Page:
Let's talk about this.
What is Cholesterol?
This soft, waxy substance is found not only in your bloodstream, but also in every cell in your body, where it helps to produce cell membranes, hormones, vitamin D and bile acids that help you to digest fat. That statement alone should give you insight into the many mechanisms of the body that can become imbalanced or less than optimal when cholesterol is suppressed by medication. Secondly, cholesterol helps in the formation of your memories and is vital for neurological function.
Your liver makes about 75 percent of your body's cholesterol, let's repeat that, your liver makes 75% of your body's cholesterol. Meaning the other 25% comes from dietary sources. So yes, we could conclude that cutting back on dietary sources of cholesterol if one already has high cholesterol could make a difference. However, might one think that excessive amounts are coming from your liver's response to stress, toxins, hormonal imbalance, excessive sugar intake which is toxic to your liver, and possibly the obscene amounts of alcohol we drink to be socially accepted and to "unwind" after 40-60hour work weeks?? I'm just saying, your body is not a math equation, it is not as simple as "I have high cholesterol, so I should stop eating cholesterol containing foods and it will go down". There are too many variables to make this very simple assumption, especially with the high cholesterol theory.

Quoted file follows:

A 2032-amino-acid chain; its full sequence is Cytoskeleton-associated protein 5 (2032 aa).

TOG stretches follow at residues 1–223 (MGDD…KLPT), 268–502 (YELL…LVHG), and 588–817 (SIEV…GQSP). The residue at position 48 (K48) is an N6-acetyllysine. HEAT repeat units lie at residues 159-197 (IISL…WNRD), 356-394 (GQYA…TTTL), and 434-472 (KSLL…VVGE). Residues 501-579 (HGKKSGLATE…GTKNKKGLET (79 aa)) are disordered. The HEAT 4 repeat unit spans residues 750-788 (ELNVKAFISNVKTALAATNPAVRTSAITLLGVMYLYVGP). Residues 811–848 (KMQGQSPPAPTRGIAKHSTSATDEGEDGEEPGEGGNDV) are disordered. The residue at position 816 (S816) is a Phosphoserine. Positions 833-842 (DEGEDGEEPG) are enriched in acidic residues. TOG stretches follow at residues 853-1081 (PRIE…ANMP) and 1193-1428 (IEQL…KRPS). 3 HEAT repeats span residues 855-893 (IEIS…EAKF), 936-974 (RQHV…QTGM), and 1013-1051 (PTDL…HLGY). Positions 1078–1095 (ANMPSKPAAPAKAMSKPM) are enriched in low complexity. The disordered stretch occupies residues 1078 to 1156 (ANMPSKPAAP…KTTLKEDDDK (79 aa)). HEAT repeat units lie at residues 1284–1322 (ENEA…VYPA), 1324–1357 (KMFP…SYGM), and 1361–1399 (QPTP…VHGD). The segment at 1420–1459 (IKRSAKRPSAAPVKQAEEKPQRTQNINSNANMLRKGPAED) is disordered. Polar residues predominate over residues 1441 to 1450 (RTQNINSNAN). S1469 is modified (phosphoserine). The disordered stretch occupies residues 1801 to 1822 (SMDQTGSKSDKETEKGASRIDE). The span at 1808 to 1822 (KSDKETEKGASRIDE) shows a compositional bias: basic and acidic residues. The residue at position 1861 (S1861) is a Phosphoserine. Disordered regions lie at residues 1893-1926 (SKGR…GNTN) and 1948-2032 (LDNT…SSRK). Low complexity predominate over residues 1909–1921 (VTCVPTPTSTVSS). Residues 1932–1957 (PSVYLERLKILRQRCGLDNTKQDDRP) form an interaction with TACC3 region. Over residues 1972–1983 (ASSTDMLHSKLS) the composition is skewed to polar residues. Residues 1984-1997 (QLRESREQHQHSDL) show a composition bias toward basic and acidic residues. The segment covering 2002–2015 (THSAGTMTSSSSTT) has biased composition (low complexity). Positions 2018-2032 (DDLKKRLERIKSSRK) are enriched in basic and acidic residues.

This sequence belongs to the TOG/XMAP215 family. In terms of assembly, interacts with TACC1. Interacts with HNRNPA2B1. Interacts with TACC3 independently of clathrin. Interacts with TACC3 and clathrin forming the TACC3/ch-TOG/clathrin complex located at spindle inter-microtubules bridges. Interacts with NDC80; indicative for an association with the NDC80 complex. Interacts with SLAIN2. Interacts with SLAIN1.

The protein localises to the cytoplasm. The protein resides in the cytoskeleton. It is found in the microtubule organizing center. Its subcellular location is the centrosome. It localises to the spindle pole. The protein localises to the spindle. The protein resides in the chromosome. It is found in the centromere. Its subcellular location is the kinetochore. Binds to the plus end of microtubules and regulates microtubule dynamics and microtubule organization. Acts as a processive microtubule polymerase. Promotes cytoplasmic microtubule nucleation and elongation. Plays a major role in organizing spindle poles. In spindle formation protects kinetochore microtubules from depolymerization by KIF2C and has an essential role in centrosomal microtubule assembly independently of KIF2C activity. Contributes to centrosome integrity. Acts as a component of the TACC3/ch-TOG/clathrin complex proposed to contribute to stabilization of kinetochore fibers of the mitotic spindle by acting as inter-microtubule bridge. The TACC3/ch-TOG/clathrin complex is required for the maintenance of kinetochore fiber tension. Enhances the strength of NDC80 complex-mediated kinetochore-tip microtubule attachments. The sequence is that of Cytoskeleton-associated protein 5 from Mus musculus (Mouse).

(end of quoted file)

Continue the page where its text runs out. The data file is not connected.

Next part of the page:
Let me say too that high cholesterol is NOT a good marker of your risk for heart disease. Our grandparents and great grandparents grew up with more beef lard, butter, and eggs than our parents, and we didn't see heart disease skyrocket until AFTER the 1950's when saturated fats were banned, fat free foods flooded the supermarkets, and we started eating any and everything BUT real whole foods/fats. The era of highly processed foods was upon us, and that my friends is when heart disease became a problem. So, one might think it was what we added into our diets, not what we took out that caused the problem ehe?
"The American Heart Association recommends that your total cholesterol should be less than 200 mg/dL, but what they do not tell you is that total cholesterol level is just about worthless in determining your risk for heart disease, unless it is above 300."- Dr. Mercola
So let's look at this with a larger view, with the bigger picture in mind, because that's what I like to remind my clients. What is in that meal you're eating? Is it made from real whole food "things", or is it fake food? Are you eating too many inflammatory foods, too many carbohydrates, too many processed foods, too many hydrogenated toxic oils...cause lord knows it's not natures divine egg causing harm to your health. Look at your diet and lifestyle as a whole, not as one marker on a blood test.